How is it supported? : The International Division of the Department of Health provides the secretariat. The chairing arrangements are shared between the NHS and the International Division of the Department of Health.



What is the Global Health Exchange? : GHE is a group that has been set up by Health Education England in the North West.

Why is Health Education England (HEE) involved? : HEE has been given the mandate to develop the right people with the right skills and the right values to deliver high quality, effective and compassionate care. It recognises that those in UK training can learn from experience abroad and also contribute to health abroad. Leadership by the North West has been key to its development.

What is its vision? : Its vision is to improve the quality and volume of the NHS workforce through global learning and exchanges and as a consequence build health education capacity in low and middle income countries.

What are its objectives? : Its objectives are to

  • Create opportunities for global education and training for NHS current and future workforce
  • Promote general overseas volunteering
  • Participate in the development and delivery of collaborative international projects to address current workforce shortages


It does this by providing international experience through volunteering/exchanges/ structured placements and by creating better, innovative and novel training environments that build and develop international best practice and promote life-long learning.

The net effect of this should be improved high quality and effective services leading to more compassionate care in all settings.

How is it structured? : It has a

  • Strategic Advisory Board
  • Programme Management Group
  • Core Team (Chair of the programme board, chief operating officer, programme manager, programme office lead, programme support, project support)

What is it currently working on? : Current projects include

  • On line learning for public health
  • Tracking the progress of the Uganda UK Health Alliance
  • Education transformation : looking at the presence of the global healthcare content of existing curricula in Higher Education and working with providers to encourage global learning.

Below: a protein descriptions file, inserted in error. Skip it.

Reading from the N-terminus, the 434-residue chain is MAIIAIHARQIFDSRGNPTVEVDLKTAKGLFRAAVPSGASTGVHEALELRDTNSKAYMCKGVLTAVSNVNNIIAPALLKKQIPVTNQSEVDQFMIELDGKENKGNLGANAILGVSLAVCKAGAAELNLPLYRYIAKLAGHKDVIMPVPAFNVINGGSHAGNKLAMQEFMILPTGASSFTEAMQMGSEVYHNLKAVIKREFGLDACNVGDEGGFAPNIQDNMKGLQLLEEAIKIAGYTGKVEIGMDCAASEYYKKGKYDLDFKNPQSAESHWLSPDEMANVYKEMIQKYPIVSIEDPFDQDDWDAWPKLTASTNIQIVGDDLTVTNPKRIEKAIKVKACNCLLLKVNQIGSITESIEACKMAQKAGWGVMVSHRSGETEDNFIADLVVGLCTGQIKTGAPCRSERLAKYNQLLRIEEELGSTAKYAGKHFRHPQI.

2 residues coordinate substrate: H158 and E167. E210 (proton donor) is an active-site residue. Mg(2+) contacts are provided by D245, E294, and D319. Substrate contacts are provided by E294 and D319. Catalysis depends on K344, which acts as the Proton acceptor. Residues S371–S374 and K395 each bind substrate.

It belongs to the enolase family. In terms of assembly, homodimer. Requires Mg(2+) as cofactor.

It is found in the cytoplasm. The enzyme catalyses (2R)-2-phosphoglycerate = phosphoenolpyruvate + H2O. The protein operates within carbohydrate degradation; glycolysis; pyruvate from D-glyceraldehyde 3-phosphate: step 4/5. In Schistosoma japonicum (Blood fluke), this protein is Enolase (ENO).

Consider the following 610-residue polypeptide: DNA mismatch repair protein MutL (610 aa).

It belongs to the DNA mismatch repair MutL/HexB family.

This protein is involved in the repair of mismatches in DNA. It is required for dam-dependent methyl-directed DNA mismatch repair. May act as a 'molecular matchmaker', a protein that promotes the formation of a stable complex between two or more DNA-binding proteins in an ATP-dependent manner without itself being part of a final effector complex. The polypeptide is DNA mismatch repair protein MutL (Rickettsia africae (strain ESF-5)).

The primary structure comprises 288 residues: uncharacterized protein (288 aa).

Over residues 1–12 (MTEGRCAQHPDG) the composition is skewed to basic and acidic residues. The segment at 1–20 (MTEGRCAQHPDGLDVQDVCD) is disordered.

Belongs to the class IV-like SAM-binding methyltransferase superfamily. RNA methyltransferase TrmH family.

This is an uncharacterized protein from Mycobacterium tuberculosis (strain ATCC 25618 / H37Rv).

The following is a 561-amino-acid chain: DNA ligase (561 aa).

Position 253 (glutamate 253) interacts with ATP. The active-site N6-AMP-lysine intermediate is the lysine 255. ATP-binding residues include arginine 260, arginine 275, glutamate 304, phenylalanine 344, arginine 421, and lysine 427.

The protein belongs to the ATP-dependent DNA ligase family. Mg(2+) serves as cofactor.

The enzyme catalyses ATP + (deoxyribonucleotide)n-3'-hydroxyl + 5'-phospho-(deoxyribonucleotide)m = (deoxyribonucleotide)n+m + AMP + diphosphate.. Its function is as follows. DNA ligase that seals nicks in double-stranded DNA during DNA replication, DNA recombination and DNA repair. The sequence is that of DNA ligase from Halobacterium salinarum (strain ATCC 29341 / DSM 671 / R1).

It is also collating resources around leadership.



What is Addenbrooke’s Abroad? : It is a global health charitable programme set up by Cambridge University Hospitals (CUH) in 2007 to manage health partnerships between Cambridge University Hospitals (CUH) and hospitals, governments and health organisations in low- middle-income countries.

What does it aim to do? : It promotes mutual learning, collaboration and co-development to enable sustainable change in global health. It promotes overseas volunteering among CUH staff, because it believes that volunteering abroad is an invaluable experience through which staff and students learn and develop new skills as well as making a positive impact in global health.

In what partnerships is it involved? : It currently manages health partnerships with hospitals in

Botswana : where it has programmes in eye health, maxillofacial surgery, newborn health, emergency medical services

El Salvador : where it focuses on improvements in care for mothers and babies

Myanmar : where it has developed a clinical skills unit

What management arrangements does it have? : In 2009 it became a programme of the Addenbrooke’s Charitable Trust and it now has a programme director and a programme officer to organise its programmes.